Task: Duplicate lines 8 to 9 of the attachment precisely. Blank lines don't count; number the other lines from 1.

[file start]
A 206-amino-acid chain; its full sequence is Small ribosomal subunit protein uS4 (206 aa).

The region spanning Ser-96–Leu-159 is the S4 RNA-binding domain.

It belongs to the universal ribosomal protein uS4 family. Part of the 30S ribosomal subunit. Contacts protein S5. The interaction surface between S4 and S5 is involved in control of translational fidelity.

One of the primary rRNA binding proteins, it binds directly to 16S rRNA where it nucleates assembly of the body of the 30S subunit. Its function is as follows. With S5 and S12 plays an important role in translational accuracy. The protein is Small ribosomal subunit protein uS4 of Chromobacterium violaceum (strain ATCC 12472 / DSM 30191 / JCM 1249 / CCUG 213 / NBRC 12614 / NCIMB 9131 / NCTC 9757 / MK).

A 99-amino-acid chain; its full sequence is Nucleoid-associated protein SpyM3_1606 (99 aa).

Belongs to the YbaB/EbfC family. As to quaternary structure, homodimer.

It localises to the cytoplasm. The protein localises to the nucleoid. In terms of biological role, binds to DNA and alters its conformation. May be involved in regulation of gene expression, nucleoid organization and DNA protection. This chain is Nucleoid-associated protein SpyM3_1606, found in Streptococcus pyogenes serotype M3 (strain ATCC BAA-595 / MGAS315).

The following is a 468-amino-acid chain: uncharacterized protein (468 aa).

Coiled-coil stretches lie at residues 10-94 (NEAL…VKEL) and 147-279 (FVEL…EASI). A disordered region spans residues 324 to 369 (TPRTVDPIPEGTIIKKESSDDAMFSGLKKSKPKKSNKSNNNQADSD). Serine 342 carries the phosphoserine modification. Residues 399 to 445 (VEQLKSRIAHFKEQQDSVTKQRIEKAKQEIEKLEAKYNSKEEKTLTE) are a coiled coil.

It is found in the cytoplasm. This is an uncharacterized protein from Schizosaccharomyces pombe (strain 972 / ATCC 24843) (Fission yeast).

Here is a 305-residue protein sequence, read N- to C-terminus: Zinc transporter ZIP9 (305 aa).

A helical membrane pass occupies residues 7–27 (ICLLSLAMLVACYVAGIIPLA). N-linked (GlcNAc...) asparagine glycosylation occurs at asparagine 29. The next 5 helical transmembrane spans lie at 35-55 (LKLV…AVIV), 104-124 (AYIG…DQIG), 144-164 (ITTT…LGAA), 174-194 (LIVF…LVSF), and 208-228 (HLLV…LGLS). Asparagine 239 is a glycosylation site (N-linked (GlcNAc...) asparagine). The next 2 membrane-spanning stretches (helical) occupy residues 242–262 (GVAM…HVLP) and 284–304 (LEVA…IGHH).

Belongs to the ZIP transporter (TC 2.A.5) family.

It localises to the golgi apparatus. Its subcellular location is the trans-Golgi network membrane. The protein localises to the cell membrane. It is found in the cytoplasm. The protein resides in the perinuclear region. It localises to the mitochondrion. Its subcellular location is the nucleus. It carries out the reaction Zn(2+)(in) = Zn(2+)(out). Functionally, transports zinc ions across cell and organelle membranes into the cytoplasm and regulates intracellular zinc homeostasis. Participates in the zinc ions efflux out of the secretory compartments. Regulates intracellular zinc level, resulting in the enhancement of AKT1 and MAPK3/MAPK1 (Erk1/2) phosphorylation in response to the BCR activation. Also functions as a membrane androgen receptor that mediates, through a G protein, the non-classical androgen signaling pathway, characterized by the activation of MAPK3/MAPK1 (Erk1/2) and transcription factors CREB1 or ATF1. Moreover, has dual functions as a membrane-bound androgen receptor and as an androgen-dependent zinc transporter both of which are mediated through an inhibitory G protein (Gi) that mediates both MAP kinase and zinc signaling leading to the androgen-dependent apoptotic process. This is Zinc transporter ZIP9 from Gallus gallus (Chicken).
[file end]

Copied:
The following is a 468-amino-acid chain: uncharacterized protein (468 aa).

Coiled-coil stretches lie at residues 10-94 (NEAL…VKEL) and 147-279 (FVEL…EASI). A disordered region spans residues 324 to 369 (TPRTVDPIPEGTIIKKESSDDAMFSGLKKSKPKKSNKSNNNQADSD). Serine 342 carries the phosphoserine modification. Residues 399 to 445 (VEQLKSRIAHFKEQQDSVTKQRIEKAKQEIEKLEAKYNSKEEKTLTE) are a coiled coil.